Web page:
A Berlin official has said it's unclear why the Syrian asylum seeker was still living in Germany at the time of the attack. The man allegedly blew himself up at a restaurant in the Bavarian city of Ansbach.
A spokesman for Germany's interior ministry said on Monday that the alleged attacker, a refugee from Syria, was slated to be deported to Bulgaria.
"I can't say at this moment why the deportation didn't take place," Tobias Plate said.
Refugees cannot be deported directly to Syria because of the dangerous conditions there, Plate explained.
The 27-year-old suspect arrived in Germany two years ago seeking asylum. His application was rejected, but he was allowed to stay in Germany temporarily. The man was living in an apartment in Ansbach at the time of the attack. He had also reportedly attempted suicide previously and had received psychiatric care.
Visiting Ansbach, Deutsche Welle reporter Nina Niebergall was told by residents of a hostel for refugees that police had searched it, looking for explosives.
Also on Monday, German newspaper Neue Osnabrücker Zeitung reported that there have been 410 indications of possible terrorists among asylum seekers, according to the country's security apparatus.
Unrest in Germany
Ansbach police said the suspect blew himself up with an explosive device outside a wine bar during an open-air festival on Sunday night. Twelve people were injured and one person - the alleged attacker - was killed. The man had been barred from entering the festival because he didn't have a ticket.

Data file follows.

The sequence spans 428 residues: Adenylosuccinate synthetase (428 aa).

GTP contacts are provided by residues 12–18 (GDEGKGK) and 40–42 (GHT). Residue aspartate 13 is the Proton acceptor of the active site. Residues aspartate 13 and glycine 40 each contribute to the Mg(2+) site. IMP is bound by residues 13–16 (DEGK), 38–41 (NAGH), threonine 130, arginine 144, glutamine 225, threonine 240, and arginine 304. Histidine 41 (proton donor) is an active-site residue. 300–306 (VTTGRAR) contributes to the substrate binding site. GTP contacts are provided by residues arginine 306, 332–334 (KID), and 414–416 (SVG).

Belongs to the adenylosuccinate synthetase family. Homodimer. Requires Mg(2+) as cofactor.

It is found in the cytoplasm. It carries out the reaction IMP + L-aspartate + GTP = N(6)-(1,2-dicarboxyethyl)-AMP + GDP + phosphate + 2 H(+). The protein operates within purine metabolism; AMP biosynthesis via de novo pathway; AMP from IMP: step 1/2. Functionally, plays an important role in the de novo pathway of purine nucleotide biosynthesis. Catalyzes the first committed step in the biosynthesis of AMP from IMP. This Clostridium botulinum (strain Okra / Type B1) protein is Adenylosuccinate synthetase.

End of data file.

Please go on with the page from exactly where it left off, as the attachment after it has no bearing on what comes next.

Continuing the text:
The neighborhood where the explosion occurred was evacuated and cordoned off by police. Some 200 police officers and 350 rescue personnel were brought in to help with the situation.
The incident occurred during a particularly violent week for Germany, which also saw a 21-year-old Syrian refugee murder a woman with a knife in the city of Reutlingen on the same day.
Germany has been under considerable strain over the past year as it seeks to quell the number of asylum seekers entering its borders from war-torn countries in the Middle East and Central Asia, among other places. Growing anxiety about refugees has fueled the rise of right-wing populist group Alternative for Germany (AfD), whose most famous figure, Frauke Petry, pointed the blame at Chancellor Angela Merkel's policies for the recent violence.